The economy rebounded from a dismal April when only 278,000 jobs were created, and the unemployment rate ticked up to 6.2 percent. In May, 559,000 jobs were created and unemployment fell by three-tenths of a percent to 5.8 percent. Over half of these new jobs were in leisure and hospitality as the restrictions imposed by the pandemic were eased still further and the vaccination rate continued to climb while the number of new COVID cases declined.
But those numbers, although much better than April’s, are still below expectations. Economists had predicted 671,000 new jobs in May.
Many state governors, mostly Republicans, have declined to accept the $300-per-person unemployment benefit offered by the federal government because it is thought by many to dissuade low-income workers from looking for work. Certainly, there are “We’re Hiring” signs all over the place, and there are still 8.1 million unfilled job openings, which is a record.
The Wall Street Journal pointed out recently that, of the ten states that have the lowest unemployment rates, all have Republican governors. Meanwhile, nine of the ten states with the highest rates of unemployment have Democratic governors (the exception is Wisconsin, where the state supreme court invalidated the governor’s covid restrictions a year ago). That is not a coincidence.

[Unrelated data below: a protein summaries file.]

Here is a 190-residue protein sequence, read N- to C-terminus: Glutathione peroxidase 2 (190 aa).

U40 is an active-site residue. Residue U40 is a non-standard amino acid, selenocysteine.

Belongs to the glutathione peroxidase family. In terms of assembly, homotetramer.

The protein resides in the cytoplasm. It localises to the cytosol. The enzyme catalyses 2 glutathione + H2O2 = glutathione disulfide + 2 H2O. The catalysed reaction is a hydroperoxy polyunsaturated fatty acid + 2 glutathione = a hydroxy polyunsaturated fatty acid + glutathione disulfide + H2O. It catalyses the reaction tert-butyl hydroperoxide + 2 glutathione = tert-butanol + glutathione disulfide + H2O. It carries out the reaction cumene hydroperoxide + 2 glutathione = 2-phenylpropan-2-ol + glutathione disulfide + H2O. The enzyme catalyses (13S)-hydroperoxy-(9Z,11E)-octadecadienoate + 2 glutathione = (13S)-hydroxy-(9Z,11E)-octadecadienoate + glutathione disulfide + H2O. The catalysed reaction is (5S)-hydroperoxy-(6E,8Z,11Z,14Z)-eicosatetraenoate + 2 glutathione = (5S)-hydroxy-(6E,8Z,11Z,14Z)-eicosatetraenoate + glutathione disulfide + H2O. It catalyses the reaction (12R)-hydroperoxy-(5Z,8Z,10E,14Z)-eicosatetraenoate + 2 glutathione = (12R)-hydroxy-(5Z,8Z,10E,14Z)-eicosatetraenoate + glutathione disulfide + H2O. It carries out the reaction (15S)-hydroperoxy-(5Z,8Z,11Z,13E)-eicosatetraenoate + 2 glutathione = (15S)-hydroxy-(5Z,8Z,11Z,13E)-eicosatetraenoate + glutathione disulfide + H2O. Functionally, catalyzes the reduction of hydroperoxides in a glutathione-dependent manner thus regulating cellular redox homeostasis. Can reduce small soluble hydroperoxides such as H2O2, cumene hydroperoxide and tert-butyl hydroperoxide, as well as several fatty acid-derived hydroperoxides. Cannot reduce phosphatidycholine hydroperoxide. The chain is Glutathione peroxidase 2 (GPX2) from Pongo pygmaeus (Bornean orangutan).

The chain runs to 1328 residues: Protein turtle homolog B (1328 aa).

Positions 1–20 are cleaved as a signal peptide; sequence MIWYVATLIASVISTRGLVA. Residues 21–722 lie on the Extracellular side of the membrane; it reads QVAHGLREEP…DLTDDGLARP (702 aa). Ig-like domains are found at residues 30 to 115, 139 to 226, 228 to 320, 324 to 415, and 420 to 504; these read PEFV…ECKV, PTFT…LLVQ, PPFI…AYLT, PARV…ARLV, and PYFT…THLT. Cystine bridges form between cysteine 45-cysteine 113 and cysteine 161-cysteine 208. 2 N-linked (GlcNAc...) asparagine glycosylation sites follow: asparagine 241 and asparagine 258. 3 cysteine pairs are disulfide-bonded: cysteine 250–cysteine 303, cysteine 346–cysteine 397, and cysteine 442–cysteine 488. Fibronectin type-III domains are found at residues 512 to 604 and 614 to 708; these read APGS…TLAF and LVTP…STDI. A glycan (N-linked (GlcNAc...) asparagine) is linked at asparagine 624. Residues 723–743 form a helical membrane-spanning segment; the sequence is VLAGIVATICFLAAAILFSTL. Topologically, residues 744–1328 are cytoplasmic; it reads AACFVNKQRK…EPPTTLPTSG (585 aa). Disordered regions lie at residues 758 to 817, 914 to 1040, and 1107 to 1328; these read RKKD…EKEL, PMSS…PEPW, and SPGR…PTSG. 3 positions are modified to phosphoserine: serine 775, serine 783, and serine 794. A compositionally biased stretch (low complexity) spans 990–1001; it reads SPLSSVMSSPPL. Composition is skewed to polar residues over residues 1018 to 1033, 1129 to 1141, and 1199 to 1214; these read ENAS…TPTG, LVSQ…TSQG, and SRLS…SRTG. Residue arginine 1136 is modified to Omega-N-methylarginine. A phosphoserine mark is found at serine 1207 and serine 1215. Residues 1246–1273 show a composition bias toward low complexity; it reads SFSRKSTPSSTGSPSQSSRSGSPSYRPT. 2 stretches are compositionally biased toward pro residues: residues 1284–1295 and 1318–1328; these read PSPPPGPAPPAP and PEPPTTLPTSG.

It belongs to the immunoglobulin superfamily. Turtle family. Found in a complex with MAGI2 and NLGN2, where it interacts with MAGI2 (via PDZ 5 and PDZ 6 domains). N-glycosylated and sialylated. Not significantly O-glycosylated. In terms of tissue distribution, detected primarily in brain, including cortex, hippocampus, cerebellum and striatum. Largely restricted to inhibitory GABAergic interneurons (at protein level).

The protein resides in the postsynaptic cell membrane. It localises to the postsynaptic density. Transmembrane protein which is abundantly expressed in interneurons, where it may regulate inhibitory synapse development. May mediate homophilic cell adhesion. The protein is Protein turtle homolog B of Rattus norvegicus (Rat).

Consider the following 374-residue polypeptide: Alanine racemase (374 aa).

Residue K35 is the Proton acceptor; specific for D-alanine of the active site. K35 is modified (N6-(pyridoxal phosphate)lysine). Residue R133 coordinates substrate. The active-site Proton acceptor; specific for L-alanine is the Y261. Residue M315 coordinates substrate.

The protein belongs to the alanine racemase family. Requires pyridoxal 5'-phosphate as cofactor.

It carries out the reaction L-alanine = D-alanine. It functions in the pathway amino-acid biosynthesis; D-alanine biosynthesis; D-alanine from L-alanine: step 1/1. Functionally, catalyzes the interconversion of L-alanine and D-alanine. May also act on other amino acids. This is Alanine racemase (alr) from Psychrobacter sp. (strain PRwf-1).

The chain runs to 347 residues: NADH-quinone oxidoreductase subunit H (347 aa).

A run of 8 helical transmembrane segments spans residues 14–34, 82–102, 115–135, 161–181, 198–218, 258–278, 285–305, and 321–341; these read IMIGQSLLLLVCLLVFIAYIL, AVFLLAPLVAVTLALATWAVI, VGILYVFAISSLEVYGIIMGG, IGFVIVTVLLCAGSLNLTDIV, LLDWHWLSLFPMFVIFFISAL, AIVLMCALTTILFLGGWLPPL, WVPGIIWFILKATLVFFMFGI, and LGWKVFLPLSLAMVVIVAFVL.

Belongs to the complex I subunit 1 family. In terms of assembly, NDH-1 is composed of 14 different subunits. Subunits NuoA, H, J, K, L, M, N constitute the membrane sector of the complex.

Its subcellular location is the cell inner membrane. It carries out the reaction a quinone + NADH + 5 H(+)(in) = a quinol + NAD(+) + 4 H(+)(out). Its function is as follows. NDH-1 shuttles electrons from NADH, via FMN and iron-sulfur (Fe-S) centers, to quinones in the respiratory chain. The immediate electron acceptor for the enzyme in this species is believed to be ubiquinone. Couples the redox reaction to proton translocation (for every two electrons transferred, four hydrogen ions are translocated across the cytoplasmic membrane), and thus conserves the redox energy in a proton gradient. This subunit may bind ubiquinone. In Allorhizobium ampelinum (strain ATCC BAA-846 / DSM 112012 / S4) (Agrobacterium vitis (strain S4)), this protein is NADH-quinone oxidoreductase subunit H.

When the federal unemployment benefit runs out in September, there is likely to be a surge in job creation. But many economists think it will be another year before the economy is fully back to normal and the pandemic only a bad memory. The country is still down 7.6 million jobs compared with February 2020, and 9.6 million are unemployed. The labor force participation rate is now 61.6 percent. In February 2020, it was 63.3 percent. The unemployment rate then was 3.5 percent, about as low as that number can go at the national level.
We still have a long way to go.